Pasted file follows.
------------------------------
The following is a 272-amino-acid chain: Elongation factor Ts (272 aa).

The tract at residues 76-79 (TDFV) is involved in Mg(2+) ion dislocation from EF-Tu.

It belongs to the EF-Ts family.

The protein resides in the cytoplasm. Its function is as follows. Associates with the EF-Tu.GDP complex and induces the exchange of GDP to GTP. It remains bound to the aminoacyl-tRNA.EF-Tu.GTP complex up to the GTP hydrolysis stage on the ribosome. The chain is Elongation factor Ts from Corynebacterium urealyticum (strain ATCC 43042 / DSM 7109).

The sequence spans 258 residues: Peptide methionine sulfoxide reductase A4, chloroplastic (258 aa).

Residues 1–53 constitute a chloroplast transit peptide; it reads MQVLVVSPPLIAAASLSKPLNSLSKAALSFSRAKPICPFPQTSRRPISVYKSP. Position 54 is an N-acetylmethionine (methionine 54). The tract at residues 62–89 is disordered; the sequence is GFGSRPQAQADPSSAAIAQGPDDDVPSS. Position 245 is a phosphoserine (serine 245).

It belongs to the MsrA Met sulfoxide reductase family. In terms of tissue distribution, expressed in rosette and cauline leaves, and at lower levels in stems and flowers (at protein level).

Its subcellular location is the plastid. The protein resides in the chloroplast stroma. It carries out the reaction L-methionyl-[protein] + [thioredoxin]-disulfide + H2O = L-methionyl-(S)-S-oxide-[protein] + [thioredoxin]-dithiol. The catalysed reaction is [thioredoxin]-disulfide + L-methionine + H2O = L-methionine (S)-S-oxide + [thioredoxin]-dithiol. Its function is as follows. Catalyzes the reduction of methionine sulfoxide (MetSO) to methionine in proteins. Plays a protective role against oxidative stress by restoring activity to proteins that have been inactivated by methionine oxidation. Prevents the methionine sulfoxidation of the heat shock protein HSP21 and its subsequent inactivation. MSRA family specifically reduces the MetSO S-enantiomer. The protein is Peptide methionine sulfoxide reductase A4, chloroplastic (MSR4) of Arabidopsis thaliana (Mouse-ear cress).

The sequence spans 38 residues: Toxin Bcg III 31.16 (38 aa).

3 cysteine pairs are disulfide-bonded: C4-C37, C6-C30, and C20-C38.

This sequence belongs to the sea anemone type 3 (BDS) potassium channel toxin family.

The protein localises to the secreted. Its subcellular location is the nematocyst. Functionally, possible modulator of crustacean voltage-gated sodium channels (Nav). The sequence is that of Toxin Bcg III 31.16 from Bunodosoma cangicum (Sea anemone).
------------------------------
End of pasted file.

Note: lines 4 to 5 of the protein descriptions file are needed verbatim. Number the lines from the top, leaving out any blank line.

The protein resides in the cytoplasm. Its function is as follows. Associates with the EF-Tu.GDP complex and induces the exchange of GDP to GTP. It remains bound to the aminoacyl-tRNA.EF-Tu.GTP complex up to the GTP hydrolysis stage on the ribosome. The chain is Elongation factor Ts from Corynebacterium urealyticum (strain ATCC 43042 / DSM 7109).

The sequence spans 258 residues: Peptide methionine sulfoxide reductase A4, chloroplastic (258 aa).